Upon review, this court concludes that the BRB's order should be affirmed. This court has recognized that it must affirm the BRB's decision if the Board has not committed any legal error or exceeded its statutory scope of review of the ALJ's factual determinations. Director, OWCP v. Quarto Mining Co., 901 F.2d 532, 536 (6th Cir. 1990). This court must review the decision below only to decide whether it is supported by substantial evidence and is in accordance with the applicable law. Kolesar v. Youghiogheny & Ohio Coal Co., 760 F.2d 728, 729 (6th Cir. 1985) (per curiam). Substantial evidence is that relevant evidence which a reasonable mind would accept as adequate to support a conclusion. Ramey v. Kentland Elkhorn Coal Corp., 755 F.2d 485, 488 (6th Cir. 1985).
Because this claim was filed after March 31, 1980, the ALJ and Board properly analyzed the claim under Part 718 of the regulations. 20 C.F.R. § 718.2; Saginaw Mining Co. v. Ferda, 879 F.2d 198, 204 (6th Cir. 1989). To establish eligibility for benefits under this part, Akers must show that: 1) he has pneumoconiosis; 2) the pneumoconiosis arose out of coal mine employment; and 3) the pneumoconiosis has rendered him totally disabled. 20 C.F.R. §§ 718.2, 718.202-718.205; Adams v. Director, OWCP, 886 F.2d 818, 820 (6th Cir. 1989). The claimant bears the burden of proving each of these elements by a preponderance of the evidence. Adams, 886 F.2d at 820.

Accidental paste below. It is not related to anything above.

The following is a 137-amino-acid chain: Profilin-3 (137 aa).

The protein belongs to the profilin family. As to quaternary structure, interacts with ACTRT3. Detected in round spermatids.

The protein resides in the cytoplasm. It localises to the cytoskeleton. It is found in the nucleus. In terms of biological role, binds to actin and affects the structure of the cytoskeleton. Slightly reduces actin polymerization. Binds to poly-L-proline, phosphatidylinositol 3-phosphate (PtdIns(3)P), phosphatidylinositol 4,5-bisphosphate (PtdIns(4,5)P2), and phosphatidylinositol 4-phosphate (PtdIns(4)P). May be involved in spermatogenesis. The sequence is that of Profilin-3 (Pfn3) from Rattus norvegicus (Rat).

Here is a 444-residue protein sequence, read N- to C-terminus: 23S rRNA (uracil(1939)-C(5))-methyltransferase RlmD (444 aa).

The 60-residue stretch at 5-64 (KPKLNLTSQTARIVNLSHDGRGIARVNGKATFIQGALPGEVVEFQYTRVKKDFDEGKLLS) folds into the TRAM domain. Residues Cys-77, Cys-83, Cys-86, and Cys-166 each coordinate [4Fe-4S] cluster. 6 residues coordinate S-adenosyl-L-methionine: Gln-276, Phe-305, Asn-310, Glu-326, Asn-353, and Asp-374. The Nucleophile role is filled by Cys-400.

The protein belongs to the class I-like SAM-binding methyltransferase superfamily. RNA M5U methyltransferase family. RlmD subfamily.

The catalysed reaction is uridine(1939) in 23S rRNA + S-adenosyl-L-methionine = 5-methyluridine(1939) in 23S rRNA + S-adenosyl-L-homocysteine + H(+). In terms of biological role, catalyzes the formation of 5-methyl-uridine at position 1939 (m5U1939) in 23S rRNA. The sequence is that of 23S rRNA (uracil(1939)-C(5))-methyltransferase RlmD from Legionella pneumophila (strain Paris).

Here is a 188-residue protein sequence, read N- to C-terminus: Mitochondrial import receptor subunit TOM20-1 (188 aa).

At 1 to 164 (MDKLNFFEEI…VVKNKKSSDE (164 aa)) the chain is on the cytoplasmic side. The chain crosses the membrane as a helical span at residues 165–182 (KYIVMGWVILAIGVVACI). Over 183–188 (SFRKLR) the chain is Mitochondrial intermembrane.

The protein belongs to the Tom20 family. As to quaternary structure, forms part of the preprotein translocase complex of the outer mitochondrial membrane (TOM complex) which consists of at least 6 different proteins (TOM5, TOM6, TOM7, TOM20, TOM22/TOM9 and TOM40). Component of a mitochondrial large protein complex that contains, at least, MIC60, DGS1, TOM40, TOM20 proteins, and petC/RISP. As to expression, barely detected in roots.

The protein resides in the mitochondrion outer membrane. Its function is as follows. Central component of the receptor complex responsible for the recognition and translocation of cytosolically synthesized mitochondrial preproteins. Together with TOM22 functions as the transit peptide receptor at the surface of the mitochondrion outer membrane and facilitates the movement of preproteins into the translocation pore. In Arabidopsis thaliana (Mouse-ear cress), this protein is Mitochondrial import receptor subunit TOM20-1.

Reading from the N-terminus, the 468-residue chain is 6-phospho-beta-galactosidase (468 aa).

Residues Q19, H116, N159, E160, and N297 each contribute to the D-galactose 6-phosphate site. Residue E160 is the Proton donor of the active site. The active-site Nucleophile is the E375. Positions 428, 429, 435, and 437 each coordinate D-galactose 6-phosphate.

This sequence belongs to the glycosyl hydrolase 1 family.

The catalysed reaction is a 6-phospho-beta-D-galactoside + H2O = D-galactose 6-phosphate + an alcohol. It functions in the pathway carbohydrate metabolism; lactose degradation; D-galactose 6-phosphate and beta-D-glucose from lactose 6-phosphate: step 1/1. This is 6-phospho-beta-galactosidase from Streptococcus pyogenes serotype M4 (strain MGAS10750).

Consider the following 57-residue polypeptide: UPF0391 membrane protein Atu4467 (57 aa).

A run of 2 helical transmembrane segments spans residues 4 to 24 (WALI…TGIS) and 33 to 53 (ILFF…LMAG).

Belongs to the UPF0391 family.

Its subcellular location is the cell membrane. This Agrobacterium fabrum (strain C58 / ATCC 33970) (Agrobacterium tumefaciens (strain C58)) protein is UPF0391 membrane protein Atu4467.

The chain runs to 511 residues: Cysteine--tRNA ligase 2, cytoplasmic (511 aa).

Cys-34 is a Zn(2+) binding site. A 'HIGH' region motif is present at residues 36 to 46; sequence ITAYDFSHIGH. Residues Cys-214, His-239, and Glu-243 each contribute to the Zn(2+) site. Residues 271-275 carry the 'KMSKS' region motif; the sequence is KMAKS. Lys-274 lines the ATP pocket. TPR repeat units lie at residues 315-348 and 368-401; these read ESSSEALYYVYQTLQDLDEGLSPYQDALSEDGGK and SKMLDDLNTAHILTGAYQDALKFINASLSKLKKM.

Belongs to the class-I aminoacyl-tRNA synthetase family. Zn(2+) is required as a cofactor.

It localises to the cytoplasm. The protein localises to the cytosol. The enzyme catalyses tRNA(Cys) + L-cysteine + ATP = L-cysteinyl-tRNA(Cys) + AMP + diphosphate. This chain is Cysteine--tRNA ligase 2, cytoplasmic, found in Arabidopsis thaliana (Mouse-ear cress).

A thorough review of the entire record reveals that the ALJ accurately and sufficiently summarized all relevant medical evidence submitted by the parties. The ALJ considered all evidence that the statute mandates to be considered, and his factual findings are supported by substantial evidence. Engle v. Director, OWCP, 792 F.2d 63, 64 (6th Cir. 1986). It was within the ALJ's discretion to assign greater probative weight to the most recent x-ray readings and to those readings by B-Readers and board-certified radiologists. Mullins Coal Co. v. Director, OWCP, 484 U.S. 135, 146-49 (1987); Ferda, 879 F.2d at 205; Back v. Director, OWCP, 796 F.2d 169, 172 (6th Cir. 1986); Orange v. Island Creek Coal Co., 786 F.2d 724, 726 (6th Cir. 1986). Given the weight of the x-ray evidence, the ALJ properly found pneumoconiosis had not been established pursuant to § 718.202(a) (1). Likewise, the ALJ's finding that total disability was not established is supported by substantial evidence, specifically the physicians' opinions, pulmonary function studies and blood gas studies of record. See 20 C.F.R. §§ 718.204(c) (1), 718.204(c) (2), and 718.204(c) (4).